These are all topics we discussed yesterday during Mark Shea’s radio show,Connecting the Dots, where I am a co-host every Monday. I keep forgetting to remind people about this show, but it’s lots of fun! Here is a podcast of yesterday’s show, where we answered reader’s questions, including “Should we pray for the conversion of Satan?”
He was speaking about being too guarded against inexplicable wonders, being so sophisticated that we “miss Christmas.” But I think his warning is just as useful when we encounter inexplicable horrors. Just as we savvy, sophisticated, skeptical Catholics are in danger of insulating ourselves against the glorious works of God, we might also miss the blunt and obvious signs that the devil is also busy and active in the world. If the Mexican clerics believe an exorcism was necessary, then I believe them.
Imagine that I go for a walk in the mountains. Halfway up, I come across a little unexpected stream, with bracing cold water that sparkles over the mossy stones. The sweet smell of the waving weeds intoxicates me, and for one giddy moment, the shadow of a falcon races over my path. There are berries and wildflowers, sweet breezes and a new kind of birdsong, something wild and delightful that I’ve never heard before.
So I tell everyone about it. Most people say, “How beautiful! I love the mountains, too.” But one guy sneers, “Yeahhh, I’d scuttle up there too, if I shared your primitive fear of carnivorous valley monsters.”
I go, “Huh?”
And another guy goes, “Why, I don’t blame you a bit. It’s probably emotionally healthy for someone with your neurotic anxiety over coronary disease to take an aerobic uphill hike.”
And I go, “Yeah, but—”
That’s kind of how I feel when I talk about being a Catholic, and two different types of atheists respond. When I posted about my little girl’s belief in God, the first type berated me for “[t]elling a 5-year-old they need to obey a magical ghost who lives in the clouds or else terrible things will happen to them.”
And I’m like, “Huh?”
And the second one is like the much more civil atheist, who said that he would have had a far less polite response to the first atheist, speaking “as someone who doesn’t worry about going to hell for doing whatever I feel like.”
And I go, “Yeah, but—”
These two atheists have something startling in common: They both assume that a major feature of Catholic life is a constant fear of Hell.
Now, I believe in Hell. And I do fear it. At least two of my daily prayers specifically ask God to preserve me from that fate. But does a fear of Hell motivate good behavior?
When someone is nasty to me, my first reaction is to respond in kind (and too often, I give in). My second reaction, though, is to say, “Wait, wait, wait. Can I do a little better?” And why would I do that?
If you can stand another analogy, imagine that I’m sitting at a table with a beloved friend and mentor—someone who has always been kind and patient with me, and who is always secretly fixing things up to make my life better. Today he has prepared a delicious meal, with all my favorites: five courses, perfectly matched wines, everything fresh and prepared with love and skill.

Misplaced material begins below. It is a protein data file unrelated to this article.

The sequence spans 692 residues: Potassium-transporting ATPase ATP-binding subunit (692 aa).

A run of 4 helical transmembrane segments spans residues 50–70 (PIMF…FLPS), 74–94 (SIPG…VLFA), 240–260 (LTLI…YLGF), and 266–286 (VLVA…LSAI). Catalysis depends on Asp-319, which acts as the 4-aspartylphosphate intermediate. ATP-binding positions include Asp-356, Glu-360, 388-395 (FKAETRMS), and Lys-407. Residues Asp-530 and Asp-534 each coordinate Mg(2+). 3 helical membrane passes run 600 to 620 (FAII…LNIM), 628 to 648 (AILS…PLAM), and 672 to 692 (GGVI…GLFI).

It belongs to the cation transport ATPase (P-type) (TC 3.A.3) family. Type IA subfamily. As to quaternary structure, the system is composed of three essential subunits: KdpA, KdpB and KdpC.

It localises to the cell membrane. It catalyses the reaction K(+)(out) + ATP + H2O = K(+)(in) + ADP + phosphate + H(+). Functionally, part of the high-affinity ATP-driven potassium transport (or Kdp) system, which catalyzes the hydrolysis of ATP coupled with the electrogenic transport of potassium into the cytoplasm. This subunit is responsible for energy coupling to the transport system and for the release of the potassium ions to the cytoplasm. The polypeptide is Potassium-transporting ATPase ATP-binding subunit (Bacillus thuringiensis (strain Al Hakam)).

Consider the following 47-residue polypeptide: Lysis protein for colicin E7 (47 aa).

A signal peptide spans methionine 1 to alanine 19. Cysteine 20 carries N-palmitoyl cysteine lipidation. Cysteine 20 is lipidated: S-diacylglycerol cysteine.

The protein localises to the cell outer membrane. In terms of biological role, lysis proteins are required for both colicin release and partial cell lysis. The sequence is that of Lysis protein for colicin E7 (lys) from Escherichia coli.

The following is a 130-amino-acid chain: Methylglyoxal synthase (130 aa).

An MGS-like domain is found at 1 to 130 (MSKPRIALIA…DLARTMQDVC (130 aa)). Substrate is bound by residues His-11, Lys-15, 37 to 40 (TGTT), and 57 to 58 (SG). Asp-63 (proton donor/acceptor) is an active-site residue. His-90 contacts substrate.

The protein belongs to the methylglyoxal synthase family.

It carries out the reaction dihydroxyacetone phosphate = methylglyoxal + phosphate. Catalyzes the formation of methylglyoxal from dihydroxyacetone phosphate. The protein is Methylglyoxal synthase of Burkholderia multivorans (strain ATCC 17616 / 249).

So I’m enjoying this meal tremendously, talking, laughing, having a wonderful time. Suddenly my host looks out the window and says, “Oh look, it’s that guy who commented on your post! Why don’t you wrap up one of these extra rolls and toss it to him?”
And I say, “NO!!! No, no, NO! It’s mine, all mine! I’m too tired! He’s a jerk! Why should I! Nobody cares about me! I can’t spare it anyway! I can’t believe you expect me to do that! Wahhhhhhhh!” and I fall to the floor, pulling the tablecloth with me, and lie there in a puddle of spilled gravy and broken glass.
Or, I could say, “Ehh, it’s just a roll, and I have this huge feast. Okay, buddy—my host seems to see something in you that I don’t. So here you go.” And I do it because I love my host. Am I afraid that he might cut me out of his will if I don’t share the roll? Maybe—but in practice, the relationship just isn’t like that. I worry less about his wrath than I do about my own foolishness: When I behave badly, it’s because I’m not thinking of him or his generosity at all.
Most of the time, when God asks us to do something good—to do something better than our original impulse—we do it not out of fear of punishment, but because we recognize that God is so good to us, so generous. And most of the time, all he asks us to do is to toss the other guy a roll. It’s not fear that motivates good behavior. It’s because we realize that God has given us a tremendous amount of love, and the least we can do is to pass it on from time to time.
Is the fear of Hell a useful way to control my sinfulness? Sometimes. But most often, if I commit a mortal sin, it’s when my heart is halfway in Hell anyway—so the fear of going there is not much of a deterrent. I behave much better when, rather than trying to avoid Hell, I’m trying to act more like I’m already in Heaven. I’m much more likely to share the wealth if I take a minute to look around and realize what a feast I have in front of me.
So yes, I fear Hell. No, fear of Hell doesn’t usually do much to change my behavior. Believe it or not, atheists, but that’s how it goes!
This post originally ran in the National Catholic Register in 2011.
The BBC says, “if you believe in that sort of thing” because it does sound pretty goofy: A mysterious Mexican demon moving pencils around at the behest of eleven-year-old Mackynzie, who wants to know if Conor likes her or not. Who would believe nonsense like that? If Hell has its own hashtags, how scary could it be?